Stephanie Brien

We are taught from a young age to demonstrate our intelligence through complex writing, on the assumption that this reflects complex thought. Extensive vocabulary is highly regarded, and the insertion of jargonistic language scores you the best grades.

I remember writing essays through high school with the thesaurus open looking for better words, with the single aim of making myself appear “smarter”. This continued through university, writing marketing essays which lead with “There is current disparity in the literature regarding both…”.
Introducing jargon is the way of showing you know your stuff, and its rewarded again and again.

But when should this change?

The world of business is proliferated full of jargon, where it seems the goal is to confuse the reader so much that they assume your intelligence is greater and therefore they should just trust you.  In linking to Brian’s article on the Trust Equatio, the use of complex language is a great way to build credibility. However if your goal is to prove you are more intelligent than your reader, you are failing to build trust because you are being undermined by your own self interest.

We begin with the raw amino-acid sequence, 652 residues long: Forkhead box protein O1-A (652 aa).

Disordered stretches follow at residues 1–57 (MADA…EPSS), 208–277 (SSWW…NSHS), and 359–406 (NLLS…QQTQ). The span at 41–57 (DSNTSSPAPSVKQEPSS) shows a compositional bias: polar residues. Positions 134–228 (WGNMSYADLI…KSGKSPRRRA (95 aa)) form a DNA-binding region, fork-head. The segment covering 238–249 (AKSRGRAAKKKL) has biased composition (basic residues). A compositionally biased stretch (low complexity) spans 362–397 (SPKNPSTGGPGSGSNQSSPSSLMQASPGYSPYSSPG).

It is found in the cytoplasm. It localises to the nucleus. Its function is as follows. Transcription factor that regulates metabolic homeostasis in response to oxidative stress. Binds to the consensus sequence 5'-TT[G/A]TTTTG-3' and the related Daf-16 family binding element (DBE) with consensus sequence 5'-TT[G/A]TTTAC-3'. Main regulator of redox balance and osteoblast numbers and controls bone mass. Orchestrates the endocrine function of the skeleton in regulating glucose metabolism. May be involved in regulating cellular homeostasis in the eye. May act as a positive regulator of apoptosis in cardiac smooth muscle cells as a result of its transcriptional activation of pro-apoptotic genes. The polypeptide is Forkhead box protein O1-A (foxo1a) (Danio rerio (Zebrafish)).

But is there an alternative, a way to communicate that draws the reader in and takes them on the journey with you?

Simplicity. The art of elegance. Perfect word selection. Poignant moments of clarity. (Is that starting to get too wordy again?). No one says simplicity is simple - rather, it is achieved by wrestling through the complexity of what you want to say, and producing something at the end… Simplicity is not about “dumbing down” what you are trying to say. It’s about communicating in a way that respects the reader’s intelligence, delivering a clear and concise message that uses just the right choice of words.

What still remains a question is how can we shift from rewarding complex thought and language, to celebrating the achievement of simplicity rather than “simple”.